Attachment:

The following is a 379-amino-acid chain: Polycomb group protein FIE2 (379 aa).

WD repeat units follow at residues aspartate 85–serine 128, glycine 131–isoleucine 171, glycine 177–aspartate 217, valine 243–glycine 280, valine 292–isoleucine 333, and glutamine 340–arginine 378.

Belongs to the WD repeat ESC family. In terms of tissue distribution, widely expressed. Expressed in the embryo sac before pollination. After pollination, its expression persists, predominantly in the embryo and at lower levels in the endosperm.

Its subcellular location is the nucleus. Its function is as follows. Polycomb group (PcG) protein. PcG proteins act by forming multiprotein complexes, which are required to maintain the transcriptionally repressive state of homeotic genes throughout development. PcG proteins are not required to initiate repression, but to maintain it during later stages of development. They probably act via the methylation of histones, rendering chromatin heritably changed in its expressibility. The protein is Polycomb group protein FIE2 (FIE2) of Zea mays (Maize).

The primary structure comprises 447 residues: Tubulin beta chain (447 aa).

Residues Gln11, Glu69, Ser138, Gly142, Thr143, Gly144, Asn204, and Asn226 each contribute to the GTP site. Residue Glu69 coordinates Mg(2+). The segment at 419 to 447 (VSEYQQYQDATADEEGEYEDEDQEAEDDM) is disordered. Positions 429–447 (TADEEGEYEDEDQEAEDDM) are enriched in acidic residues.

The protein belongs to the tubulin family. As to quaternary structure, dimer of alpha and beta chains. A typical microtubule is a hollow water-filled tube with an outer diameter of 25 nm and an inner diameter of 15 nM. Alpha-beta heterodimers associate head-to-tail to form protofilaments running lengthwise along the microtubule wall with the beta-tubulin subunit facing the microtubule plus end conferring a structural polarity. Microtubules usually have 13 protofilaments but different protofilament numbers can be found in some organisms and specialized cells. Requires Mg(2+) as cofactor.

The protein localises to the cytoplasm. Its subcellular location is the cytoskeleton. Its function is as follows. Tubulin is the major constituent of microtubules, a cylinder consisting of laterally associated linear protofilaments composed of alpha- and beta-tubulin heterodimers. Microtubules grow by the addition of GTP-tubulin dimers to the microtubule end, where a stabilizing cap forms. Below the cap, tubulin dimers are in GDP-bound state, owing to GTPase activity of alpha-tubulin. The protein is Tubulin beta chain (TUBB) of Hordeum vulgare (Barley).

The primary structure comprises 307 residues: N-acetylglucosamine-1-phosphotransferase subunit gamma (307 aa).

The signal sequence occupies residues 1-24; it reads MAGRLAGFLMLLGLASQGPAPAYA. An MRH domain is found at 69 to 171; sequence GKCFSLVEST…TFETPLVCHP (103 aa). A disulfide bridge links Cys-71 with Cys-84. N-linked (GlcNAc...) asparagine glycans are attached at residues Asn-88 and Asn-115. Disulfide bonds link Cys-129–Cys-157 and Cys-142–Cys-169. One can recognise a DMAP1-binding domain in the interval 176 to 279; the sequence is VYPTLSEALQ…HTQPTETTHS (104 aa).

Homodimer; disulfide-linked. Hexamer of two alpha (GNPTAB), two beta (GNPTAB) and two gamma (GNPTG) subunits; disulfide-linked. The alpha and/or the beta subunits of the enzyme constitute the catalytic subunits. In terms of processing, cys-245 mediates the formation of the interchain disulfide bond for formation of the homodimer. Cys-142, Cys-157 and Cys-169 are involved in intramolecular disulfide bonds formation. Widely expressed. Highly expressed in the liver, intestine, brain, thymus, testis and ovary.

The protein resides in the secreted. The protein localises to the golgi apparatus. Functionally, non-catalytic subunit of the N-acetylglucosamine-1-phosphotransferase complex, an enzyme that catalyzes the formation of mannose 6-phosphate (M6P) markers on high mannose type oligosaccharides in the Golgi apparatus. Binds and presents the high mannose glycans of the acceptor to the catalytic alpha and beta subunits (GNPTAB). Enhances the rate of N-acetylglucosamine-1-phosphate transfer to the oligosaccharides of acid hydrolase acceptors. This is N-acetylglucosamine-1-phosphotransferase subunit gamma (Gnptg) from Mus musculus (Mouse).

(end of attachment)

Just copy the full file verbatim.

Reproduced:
The following is a 379-amino-acid chain: Polycomb group protein FIE2 (379 aa).

WD repeat units follow at residues aspartate 85–serine 128, glycine 131–isoleucine 171, glycine 177–aspartate 217, valine 243–glycine 280, valine 292–isoleucine 333, and glutamine 340–arginine 378.

Belongs to the WD repeat ESC family. In terms of tissue distribution, widely expressed. Expressed in the embryo sac before pollination. After pollination, its expression persists, predominantly in the embryo and at lower levels in the endosperm.

Its subcellular location is the nucleus. Its function is as follows. Polycomb group (PcG) protein. PcG proteins act by forming multiprotein complexes, which are required to maintain the transcriptionally repressive state of homeotic genes throughout development. PcG proteins are not required to initiate repression, but to maintain it during later stages of development. They probably act via the methylation of histones, rendering chromatin heritably changed in its expressibility. The protein is Polycomb group protein FIE2 (FIE2) of Zea mays (Maize).

The primary structure comprises 447 residues: Tubulin beta chain (447 aa).

Residues Gln11, Glu69, Ser138, Gly142, Thr143, Gly144, Asn204, and Asn226 each contribute to the GTP site. Residue Glu69 coordinates Mg(2+). The segment at 419 to 447 (VSEYQQYQDATADEEGEYEDEDQEAEDDM) is disordered. Positions 429–447 (TADEEGEYEDEDQEAEDDM) are enriched in acidic residues.

The protein belongs to the tubulin family. As to quaternary structure, dimer of alpha and beta chains. A typical microtubule is a hollow water-filled tube with an outer diameter of 25 nm and an inner diameter of 15 nM. Alpha-beta heterodimers associate head-to-tail to form protofilaments running lengthwise along the microtubule wall with the beta-tubulin subunit facing the microtubule plus end conferring a structural polarity. Microtubules usually have 13 protofilaments but different protofilament numbers can be found in some organisms and specialized cells. Requires Mg(2+) as cofactor.

The protein localises to the cytoplasm. Its subcellular location is the cytoskeleton. Its function is as follows. Tubulin is the major constituent of microtubules, a cylinder consisting of laterally associated linear protofilaments composed of alpha- and beta-tubulin heterodimers. Microtubules grow by the addition of GTP-tubulin dimers to the microtubule end, where a stabilizing cap forms. Below the cap, tubulin dimers are in GDP-bound state, owing to GTPase activity of alpha-tubulin. The protein is Tubulin beta chain (TUBB) of Hordeum vulgare (Barley).

The primary structure comprises 307 residues: N-acetylglucosamine-1-phosphotransferase subunit gamma (307 aa).

The signal sequence occupies residues 1-24; it reads MAGRLAGFLMLLGLASQGPAPAYA. An MRH domain is found at 69 to 171; sequence GKCFSLVEST…TFETPLVCHP (103 aa). A disulfide bridge links Cys-71 with Cys-84. N-linked (GlcNAc...) asparagine glycans are attached at residues Asn-88 and Asn-115. Disulfide bonds link Cys-129–Cys-157 and Cys-142–Cys-169. One can recognise a DMAP1-binding domain in the interval 176 to 279; the sequence is VYPTLSEALQ…HTQPTETTHS (104 aa).

Homodimer; disulfide-linked. Hexamer of two alpha (GNPTAB), two beta (GNPTAB) and two gamma (GNPTG) subunits; disulfide-linked. The alpha and/or the beta subunits of the enzyme constitute the catalytic subunits. In terms of processing, cys-245 mediates the formation of the interchain disulfide bond for formation of the homodimer. Cys-142, Cys-157 and Cys-169 are involved in intramolecular disulfide bonds formation. Widely expressed. Highly expressed in the liver, intestine, brain, thymus, testis and ovary.

The protein resides in the secreted. The protein localises to the golgi apparatus. Functionally, non-catalytic subunit of the N-acetylglucosamine-1-phosphotransferase complex, an enzyme that catalyzes the formation of mannose 6-phosphate (M6P) markers on high mannose type oligosaccharides in the Golgi apparatus. Binds and presents the high mannose glycans of the acceptor to the catalytic alpha and beta subunits (GNPTAB). Enhances the rate of N-acetylglucosamine-1-phosphate transfer to the oligosaccharides of acid hydrolase acceptors. This is N-acetylglucosamine-1-phosphotransferase subunit gamma (Gnptg) from Mus musculus (Mouse).